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13 June 2018

Jeremy Corbyn should revive his old approach to PMQs

The Labour leader is better at attacking Theresa May than David Cameron, but the advantages of giving up the earlier format are smaller than they look.

By Stephen Bush

I am part of a very small group of people who think Jeremy Corbyn’s original method of doing Prime Ministers Questions was good.

Many of the staffers from that time have since moved on. One of them, Tom Hamilton, is the co-author of an excellent new book, Punch and Judy Politics, which is half-history book, half insider’s guide to the session. But its architects are still in place and are mong Corbyn’s most trusted and influential aides: yet the practice has effectively been mothballed.

Part of the attraction was that Corbyn, having never served on the frontbench in any capacity, had never spoken from the Despatch Box before, and was against David Cameron, who knew the format backwards, both from doing it himself and from preparing previous Tory leaders for it.

Cameron was a superior Commons performer to Corbyn, so simply avoiding the fight was a good defensive strategy. Although Cameron fairly quickly learned how to deal with the new format – as the former PM reflects in Punch and Judy Politics, once he worked out that he should treat the sessions as like a radio call-in, another arena  in which he was very comfortable – it also benefited Corbyn too.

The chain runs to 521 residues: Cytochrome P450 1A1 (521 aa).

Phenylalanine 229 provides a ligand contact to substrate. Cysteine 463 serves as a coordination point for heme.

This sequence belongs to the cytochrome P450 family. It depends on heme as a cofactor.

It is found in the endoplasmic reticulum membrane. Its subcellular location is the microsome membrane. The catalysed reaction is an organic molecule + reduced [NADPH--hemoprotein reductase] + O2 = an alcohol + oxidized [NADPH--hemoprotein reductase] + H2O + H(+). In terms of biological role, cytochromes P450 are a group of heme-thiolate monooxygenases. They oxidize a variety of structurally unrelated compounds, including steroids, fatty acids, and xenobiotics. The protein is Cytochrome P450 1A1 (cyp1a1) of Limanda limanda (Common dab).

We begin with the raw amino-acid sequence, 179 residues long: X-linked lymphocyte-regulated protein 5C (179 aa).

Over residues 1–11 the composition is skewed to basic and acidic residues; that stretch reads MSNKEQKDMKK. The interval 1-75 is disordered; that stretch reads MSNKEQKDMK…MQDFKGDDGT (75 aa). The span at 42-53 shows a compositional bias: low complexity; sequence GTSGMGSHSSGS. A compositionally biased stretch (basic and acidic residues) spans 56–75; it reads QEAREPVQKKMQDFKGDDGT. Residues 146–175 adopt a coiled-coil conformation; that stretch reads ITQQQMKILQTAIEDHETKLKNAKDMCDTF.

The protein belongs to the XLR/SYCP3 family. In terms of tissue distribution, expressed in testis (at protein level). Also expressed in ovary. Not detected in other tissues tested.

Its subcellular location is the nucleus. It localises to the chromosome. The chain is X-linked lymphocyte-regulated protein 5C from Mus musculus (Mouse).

Given the disastrous birth and execution of the attempts to remove the Labour leader in the summer of 2016, I doubt that being regularly shellacked by Cameron at PMQs would have tipped the balance in favour of Owen Smith. But it certainly helped Corbyn that he hadn’t spent the first year of his leadership being regularly defeated in the House of Commons.

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Viewed solely through that lens, the decision to abandon the old approach, now that Cameron has been replaced by Theresa May, is a good one. May does not do good House of Commons and her performances, which were never great, have noticeably dipped since the loss of her parliamentary majority, which took a great deal of her self-confidence with it. Corbyn is hegemonic internally so has little to fear from the occasional defeat. Thus, the risks of returning to the old style are low and the benefits – the ability to pull out a genuine win, such as the one Corbyn achieved today – are considerably higher.

Except the other value to PMQs from the opposition’s perspective, as Punch and Judy Politics shows, is to prosecute its big strategic arguments over a prolonged period. Corbyn’s big strategic argument is that British politics, economics and society all need to change and that only he is capable of bringing about that change. Changing how PMQs is done is a bigger opportunity lost for Corbyn than he gains from regularly defeating a subpar May.